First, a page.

In many ways, “I Love Lucy” is a historical time capsule of the 1950s.
From outfits to mannerisms to family dynamics to food, Lucy and Ricky and their friends all helped showcase, to some degree, what living in New York in the 1950s may have looked like.
“I Love Lucy” was a trailblazer and helped set the stage for future generations of actors and future television shows.
Even the phone number that the Ricardos had was a reflection of the times. Beyond the fact that the series showed people actually talking on the phone.
‘I Love Lucy’ Phone Numbers
According to IMDb, the Ricardos had three different phone numbers throughout the course of the show. The first one ever mentioned was Murray-Hill 5-9975 (which is actually 695-9975). Then they had Circle 7-2099 (247-2099) and Murray-Hill 5-9099 (695-9099).
If a fan of the show tried to dial up the number, no one would pick up on the other end. This is because the New York Bell Telephone Company gave the show these unused telephone numbers to use.
However, in a few instances, the number they were using would actually enter into service with a real customer. The show’s producers then had to use a new number given to them by the phone company. The phrases “Murray Hill” and “Circle” used on “I Love Lucy” were actually very real call names that were used specifically in Manhattan during the ’50s.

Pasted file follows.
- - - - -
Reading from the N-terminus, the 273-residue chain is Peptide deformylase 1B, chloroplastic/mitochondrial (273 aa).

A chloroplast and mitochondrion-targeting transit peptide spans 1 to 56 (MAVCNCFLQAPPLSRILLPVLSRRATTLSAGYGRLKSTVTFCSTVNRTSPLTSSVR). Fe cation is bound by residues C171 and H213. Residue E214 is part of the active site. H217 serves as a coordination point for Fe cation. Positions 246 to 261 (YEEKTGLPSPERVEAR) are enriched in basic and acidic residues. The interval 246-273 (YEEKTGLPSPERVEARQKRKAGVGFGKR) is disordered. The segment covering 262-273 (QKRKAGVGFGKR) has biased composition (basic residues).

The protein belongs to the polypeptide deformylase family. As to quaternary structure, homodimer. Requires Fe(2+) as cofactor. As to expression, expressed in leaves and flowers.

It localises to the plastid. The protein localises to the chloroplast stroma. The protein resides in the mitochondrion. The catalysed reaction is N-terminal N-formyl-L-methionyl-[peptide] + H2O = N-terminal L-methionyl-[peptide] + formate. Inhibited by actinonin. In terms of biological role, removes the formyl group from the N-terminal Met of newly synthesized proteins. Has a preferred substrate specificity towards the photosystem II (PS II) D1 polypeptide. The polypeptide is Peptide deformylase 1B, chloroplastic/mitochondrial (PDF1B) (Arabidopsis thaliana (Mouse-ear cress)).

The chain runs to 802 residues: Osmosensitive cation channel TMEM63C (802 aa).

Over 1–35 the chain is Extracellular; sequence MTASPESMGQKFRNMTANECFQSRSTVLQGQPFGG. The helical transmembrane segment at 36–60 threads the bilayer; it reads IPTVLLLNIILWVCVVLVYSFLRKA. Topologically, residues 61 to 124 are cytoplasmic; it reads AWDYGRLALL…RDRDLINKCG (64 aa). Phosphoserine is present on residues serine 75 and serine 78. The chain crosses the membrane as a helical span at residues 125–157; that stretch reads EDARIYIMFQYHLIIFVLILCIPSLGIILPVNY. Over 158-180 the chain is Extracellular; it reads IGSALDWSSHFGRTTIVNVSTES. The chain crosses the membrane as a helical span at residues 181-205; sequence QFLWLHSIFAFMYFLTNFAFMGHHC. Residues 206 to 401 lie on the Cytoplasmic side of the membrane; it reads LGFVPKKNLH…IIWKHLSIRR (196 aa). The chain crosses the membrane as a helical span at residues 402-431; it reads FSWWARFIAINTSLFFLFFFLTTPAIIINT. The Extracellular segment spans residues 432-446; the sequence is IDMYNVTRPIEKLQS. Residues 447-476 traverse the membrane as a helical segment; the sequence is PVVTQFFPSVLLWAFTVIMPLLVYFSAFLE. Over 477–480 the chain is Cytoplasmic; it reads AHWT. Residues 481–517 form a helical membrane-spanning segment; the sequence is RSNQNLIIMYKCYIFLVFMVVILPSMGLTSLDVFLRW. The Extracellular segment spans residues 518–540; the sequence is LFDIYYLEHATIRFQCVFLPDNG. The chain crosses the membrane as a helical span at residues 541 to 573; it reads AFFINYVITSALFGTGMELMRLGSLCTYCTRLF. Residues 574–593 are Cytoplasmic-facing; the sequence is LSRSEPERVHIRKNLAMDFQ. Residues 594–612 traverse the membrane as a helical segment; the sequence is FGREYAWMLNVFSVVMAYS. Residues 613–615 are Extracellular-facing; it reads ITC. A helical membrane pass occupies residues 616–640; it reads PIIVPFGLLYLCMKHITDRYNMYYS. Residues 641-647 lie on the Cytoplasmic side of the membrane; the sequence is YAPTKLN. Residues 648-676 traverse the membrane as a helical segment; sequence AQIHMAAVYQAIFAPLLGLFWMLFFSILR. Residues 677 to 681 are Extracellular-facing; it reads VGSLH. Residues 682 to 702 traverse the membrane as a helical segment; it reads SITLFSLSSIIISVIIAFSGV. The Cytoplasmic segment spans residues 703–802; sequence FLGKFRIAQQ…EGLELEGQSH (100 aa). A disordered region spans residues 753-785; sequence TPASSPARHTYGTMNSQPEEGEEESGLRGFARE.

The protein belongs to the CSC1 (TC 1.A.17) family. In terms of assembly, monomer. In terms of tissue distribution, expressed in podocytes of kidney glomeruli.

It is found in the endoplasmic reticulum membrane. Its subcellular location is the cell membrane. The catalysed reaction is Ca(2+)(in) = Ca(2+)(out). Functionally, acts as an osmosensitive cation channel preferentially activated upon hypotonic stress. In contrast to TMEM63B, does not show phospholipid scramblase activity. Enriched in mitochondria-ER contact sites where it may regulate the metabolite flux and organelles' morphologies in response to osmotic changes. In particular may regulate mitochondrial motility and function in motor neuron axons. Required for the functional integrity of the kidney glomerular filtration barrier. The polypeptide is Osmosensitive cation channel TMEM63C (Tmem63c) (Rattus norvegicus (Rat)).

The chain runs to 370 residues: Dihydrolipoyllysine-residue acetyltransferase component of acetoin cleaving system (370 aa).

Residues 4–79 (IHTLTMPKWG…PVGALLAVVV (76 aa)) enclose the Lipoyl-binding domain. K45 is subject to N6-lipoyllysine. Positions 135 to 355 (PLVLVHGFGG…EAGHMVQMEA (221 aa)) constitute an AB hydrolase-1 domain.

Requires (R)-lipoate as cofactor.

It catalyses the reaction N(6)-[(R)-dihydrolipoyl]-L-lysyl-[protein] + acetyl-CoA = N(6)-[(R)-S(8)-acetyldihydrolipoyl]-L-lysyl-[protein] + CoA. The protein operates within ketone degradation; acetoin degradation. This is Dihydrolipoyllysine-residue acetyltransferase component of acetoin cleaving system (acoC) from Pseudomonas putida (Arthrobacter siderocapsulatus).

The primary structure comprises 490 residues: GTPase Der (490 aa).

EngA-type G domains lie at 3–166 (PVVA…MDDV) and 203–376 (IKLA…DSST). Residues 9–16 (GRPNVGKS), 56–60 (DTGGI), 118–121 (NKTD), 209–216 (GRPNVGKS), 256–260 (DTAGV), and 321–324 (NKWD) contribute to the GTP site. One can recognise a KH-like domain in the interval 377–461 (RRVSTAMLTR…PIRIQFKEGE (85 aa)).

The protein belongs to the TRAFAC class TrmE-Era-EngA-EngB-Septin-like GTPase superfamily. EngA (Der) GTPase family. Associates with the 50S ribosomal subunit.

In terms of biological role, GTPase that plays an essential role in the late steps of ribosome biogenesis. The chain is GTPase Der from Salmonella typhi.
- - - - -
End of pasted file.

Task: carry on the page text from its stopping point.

Mental Floss reports that the reason phone numbers would have words in the front was due to telephone exchanges. Basically, a specific area would have hubs where the calls would be routed. The five numbers that Lucy or Ricky would recite were unique to them. However, there were two digits that came before that actually tell people which exchange the line is connected to.
In order to make it easier to remember, people used letters for these first two letters. Murray Hill actually meant the first two letters for their number was 68. It took the “M” and the “U” from the name, the rest was a mnemonic.
This wasn’t a standard practice, however, phone companies recommended to people to use these phrases to make customers’ and switchboard operators’ lives easier. Eventually, all-number calling was introduced and new lines could be added by just plugging in new area codes.
More Historical Importance of the Show
Besides showing the charming way people used to give out their phone numbers, the show was historical in many ways.
“I Love Lucy” showcased an important moment in television history when they became the first to broadcast the show in reruns as well in 1955.
According to the Library of Congress, this was made possible because the show was actually produced on film rather than kinescope. Other shows were used to using kinescope.
The show first used the rerun on “I Love Lucy” during Ball’s pregnancy. The show would replay its episodes over the summer. Before that, networks would put on summer replacement shows that generally were lower-priority while other shows took a hiatus.